- Sports gambling is coming soon to several states after the Supreme Court cleared the path on Monday.
- Not everyone thinks sports gambling is a great way to raise state tax revenue.
- Gambling is "a tax on ignorance," Buffett said at Berkshire Hathaway's 2007 annual meeting.
Warren Buffett once installed a slot machine on the third floor of his home, and his children learned pretty quickly it was a good way to say goodbye to their money.
"I could give my kids any allowance they wanted as long as it was in dimes. I mean, I had it all back by nightfall," he told shareholders at Berkshire Hathaway's 2007 annual meeting, according to CNBC's Warren Buffett Archive. The room rocked with laughter.
"I thought it would be a good lesson for them."
Sports gambling is coming soon to several states after the Supreme Court cleared the way on Monday, but not everyone agrees it's the best way to raise state tax revenue.
Buffett called gambling a "tax on ignorance" in response to a question at that 2007 shareholder meeting. When legal gambling was strictly limited to casinos in Las Vegas, that was one thing, he said. But making it more widely available just encouraged ... more gambling.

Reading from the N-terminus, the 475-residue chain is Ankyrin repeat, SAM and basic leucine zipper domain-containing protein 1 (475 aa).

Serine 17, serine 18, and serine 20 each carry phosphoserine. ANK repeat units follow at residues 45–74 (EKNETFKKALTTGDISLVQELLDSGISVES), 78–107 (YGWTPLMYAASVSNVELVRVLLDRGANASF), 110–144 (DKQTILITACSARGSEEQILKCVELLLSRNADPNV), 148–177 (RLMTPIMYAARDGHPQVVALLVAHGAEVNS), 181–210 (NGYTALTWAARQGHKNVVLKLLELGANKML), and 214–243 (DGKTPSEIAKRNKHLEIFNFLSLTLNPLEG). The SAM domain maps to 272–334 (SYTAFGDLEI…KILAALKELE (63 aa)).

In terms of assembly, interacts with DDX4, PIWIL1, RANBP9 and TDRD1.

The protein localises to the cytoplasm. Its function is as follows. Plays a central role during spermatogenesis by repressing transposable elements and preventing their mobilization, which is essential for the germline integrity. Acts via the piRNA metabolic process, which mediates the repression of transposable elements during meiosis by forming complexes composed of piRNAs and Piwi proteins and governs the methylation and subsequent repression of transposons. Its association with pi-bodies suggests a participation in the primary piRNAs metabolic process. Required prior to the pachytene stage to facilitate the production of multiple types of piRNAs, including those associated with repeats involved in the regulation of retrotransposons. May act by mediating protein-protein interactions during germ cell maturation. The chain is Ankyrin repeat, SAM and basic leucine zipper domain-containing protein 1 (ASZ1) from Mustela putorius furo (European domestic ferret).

"The easier it's made, the more people will gamble," Buffett said. "When a government makes it easy for people to take their Social Security checks and start pulling handles or participating in lotteries or whatever it may be, it's a pretty cynical act."
Humans have a natural tendency for thrill-seeking, and that may be why gambling appeals to many, the Oracle of Omaha acknowledged.
Buffett joked that he isn't immune to this human weakness. His company insures hurricanes, so he likes to watch the Weather Channel.
"It can be exciting."